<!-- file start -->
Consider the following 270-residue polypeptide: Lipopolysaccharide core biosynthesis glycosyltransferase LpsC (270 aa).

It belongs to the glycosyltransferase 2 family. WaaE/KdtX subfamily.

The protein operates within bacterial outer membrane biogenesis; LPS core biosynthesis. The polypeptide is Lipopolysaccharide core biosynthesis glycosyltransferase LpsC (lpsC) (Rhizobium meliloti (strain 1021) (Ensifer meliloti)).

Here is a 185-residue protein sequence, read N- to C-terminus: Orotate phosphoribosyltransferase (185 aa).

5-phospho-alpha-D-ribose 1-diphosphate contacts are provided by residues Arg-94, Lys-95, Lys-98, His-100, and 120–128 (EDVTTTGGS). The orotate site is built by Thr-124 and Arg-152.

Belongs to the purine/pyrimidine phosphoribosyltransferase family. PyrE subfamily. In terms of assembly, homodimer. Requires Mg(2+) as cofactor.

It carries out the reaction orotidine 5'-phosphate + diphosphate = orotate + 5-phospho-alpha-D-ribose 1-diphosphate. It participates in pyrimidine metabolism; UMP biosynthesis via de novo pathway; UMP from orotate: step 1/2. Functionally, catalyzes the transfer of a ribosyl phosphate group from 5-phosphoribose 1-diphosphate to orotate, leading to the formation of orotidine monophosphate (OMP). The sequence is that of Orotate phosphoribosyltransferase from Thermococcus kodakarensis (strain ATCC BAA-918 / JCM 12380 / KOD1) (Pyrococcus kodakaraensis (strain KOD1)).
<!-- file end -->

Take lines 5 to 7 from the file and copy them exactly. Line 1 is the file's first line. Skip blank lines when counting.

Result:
5-phospho-alpha-D-ribose 1-diphosphate contacts are provided by residues Arg-94, Lys-95, Lys-98, His-100, and 120–128 (EDVTTTGGS). The orotate site is built by Thr-124 and Arg-152.

Belongs to the purine/pyrimidine phosphoribosyltransferase family. PyrE subfamily. In terms of assembly, homodimer. Requires Mg(2+) as cofactor.

It carries out the reaction orotidine 5'-phosphate + diphosphate = orotate + 5-phospho-alpha-D-ribose 1-diphosphate. It participates in pyrimidine metabolism; UMP biosynthesis via de novo pathway; UMP from orotate: step 1/2. Functionally, catalyzes the transfer of a ribosyl phosphate group from 5-phosphoribose 1-diphosphate to orotate, leading to the formation of orotidine monophosphate (OMP). The sequence is that of Orotate phosphoribosyltransferase from Thermococcus kodakarensis (strain ATCC BAA-918 / JCM 12380 / KOD1) (Pyrococcus kodakaraensis (strain KOD1)).